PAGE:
By Raphael Seccombe
As part of a class trip, on October 9, a few friends and I hiked up Iwaonupuri en route to Nisekoannupuri. We were planning to ascend from the west side and continue down Iwaonupuri’s eastern slope before starting up Nisekoannupuri itself. Although ultimately we did not complete the journey, we were able to enjoy the climb instead of its reward.
The day started off rather clear, and so did the trail. A few rocks adorned the pathways at the sides, aiding the steepening climb. Since it had been raining the day before, a small stream of water trickled down the trail, dampening its centre and making it slightly muddy. Trees hung their red and brown leaves over our heads. The beauty of nature was apparent in our surroundings, even before we had conquered the summit to survey its acclaimed view.
After much steady climbing in this manner, with the thin line of flowing water growing slightly as we moved higher, we reached the summit of Iwaonupuri. It was a mostly cloudless day, and we could see all the way down into the tree-covered valley between us and our next destination. The trees were relentless in their expansion, covering the slopes of the mountains around us as far as the eye could see. It was a majestic view.
As we sat on the rocks that marked the summit and ate our lunch, the clouds moved above us and a weak rain started to drizzle down. The raincoats we had brought sufficed to protect us, but the descending path was a completely different matter. The way down Iwaonupuri and onto the saddle that connected the two mountains was a slippery mix of mud and wet grass. I tried to keep myself dry, but before I was halfway down I had slipped countless times and my backpack became splattered in brown.
As we reached the bottom of the slope, the rain started to clear, although a thin fog remained. The ground beneath our shoes changed from grass and rocks into pebbles. They were yellowish-white in colour, and reminded me of a beach. A small river ran through the path, cutting a line in the scattered layout of the stones. The smell of sulfur became apparent in the air.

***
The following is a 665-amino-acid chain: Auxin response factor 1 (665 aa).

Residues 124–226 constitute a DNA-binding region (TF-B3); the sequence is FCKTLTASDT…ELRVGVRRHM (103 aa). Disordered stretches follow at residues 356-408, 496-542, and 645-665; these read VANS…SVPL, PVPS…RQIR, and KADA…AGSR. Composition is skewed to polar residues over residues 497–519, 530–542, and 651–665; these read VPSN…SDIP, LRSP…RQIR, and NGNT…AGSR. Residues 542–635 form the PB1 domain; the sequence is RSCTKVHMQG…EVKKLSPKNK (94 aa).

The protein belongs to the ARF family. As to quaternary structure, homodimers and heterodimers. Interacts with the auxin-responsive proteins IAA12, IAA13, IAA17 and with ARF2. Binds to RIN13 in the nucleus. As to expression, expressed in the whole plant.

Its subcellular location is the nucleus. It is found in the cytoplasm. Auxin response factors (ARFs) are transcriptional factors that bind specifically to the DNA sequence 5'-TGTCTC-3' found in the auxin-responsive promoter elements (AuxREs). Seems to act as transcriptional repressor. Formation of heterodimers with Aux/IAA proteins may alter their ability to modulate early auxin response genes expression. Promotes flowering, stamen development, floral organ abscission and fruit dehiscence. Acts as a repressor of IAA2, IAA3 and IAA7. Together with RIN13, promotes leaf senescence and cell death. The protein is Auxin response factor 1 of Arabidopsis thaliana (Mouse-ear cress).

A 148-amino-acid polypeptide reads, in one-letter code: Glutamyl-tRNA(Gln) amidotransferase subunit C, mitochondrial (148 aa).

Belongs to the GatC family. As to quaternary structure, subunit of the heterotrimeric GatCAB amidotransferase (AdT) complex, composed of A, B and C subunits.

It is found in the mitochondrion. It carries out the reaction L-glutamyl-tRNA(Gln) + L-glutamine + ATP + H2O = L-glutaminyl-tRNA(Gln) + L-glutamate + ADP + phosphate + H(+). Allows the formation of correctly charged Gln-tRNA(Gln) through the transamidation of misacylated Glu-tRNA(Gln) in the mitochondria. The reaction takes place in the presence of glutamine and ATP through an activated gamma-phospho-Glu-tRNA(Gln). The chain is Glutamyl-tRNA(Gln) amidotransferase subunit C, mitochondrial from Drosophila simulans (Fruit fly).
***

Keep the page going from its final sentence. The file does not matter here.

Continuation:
Now came a rise again, and we found ourselves climbing up the hard steep side of Nisekoannupuri. The rocks here were rugged and worn, but still rough, and possessed painted red arrows in some places that showed us the correct way up. Towards the top, the climb became steeper and steeper, slowing our progress. My friends and I stopped for a rest part of the way up, and turned around to look at the view behind our backs. We could see the trail we had walked up on, the small beach-like saddle, and Iwaonupuri towering above them. It was a rewarding view, but we knew that the view from the summit would be better.
It was at the moment that the cutting news reached us. The group above mine, also part of my class, had decided to turn back because it was too cold. Their decision affected the rest of us, and so my whole class had to turn back. The grand view which we had anticipated, and seen but a small part of in the moments beforehand, was now out of reach. We had to turn our faces downwards and continue back towards camp.
We took another route back, which went down to the saddle and then descended southwards, creating a shorter route back to our base. The journey, though not as good compared to what we had expected to see as the climax of our hike, was nonetheless cooling and refreshing. The rain that had obscured the sky previously had passed to reveal a fresh sky with few clouds. We passed through a forest, scattered foliage above us protecting us from the mid-afternoon sun and cooling the hot air. The winding, flat path was refreshing, in a sense, after the steep climbs of the morning.
Aside from the fact that we could not complete our journey to the summit of Nisekoannupuri, I enjoyed our trip. It was challenging, especially when it was steep, but most definitely rewarding. The rocky beginning, the grassy descent, the pebbly beach, and the tough climb up the second mountain threw aside all doubts about lack of variety.
The campsite which we stayed at for the night was also very good. There was adequate space for a large number of campers with no concerns about overcrowding. There was a waterhouse, like they have in many Japanese campsites, and an onsen barely 2 minutes away on foot. There were also picnic benches available for meals. The campsite well provided the necessities for camping.
I would recommend this hike and campsite for all planning to visit Niseko. It is an enjoyable, refreshing location, and provided that the weather cooperates, is a guaranteed worthwhile trip.
For us, though, the weather was not helpful, and our hard climbing did not pay off in the way we had expected it to. On the other hand, the climb and journey for my friends and certainly for me was the main part of our hike. Aside from the view we took in at Iwaonnupuri, the journey played a stronger part than the destination.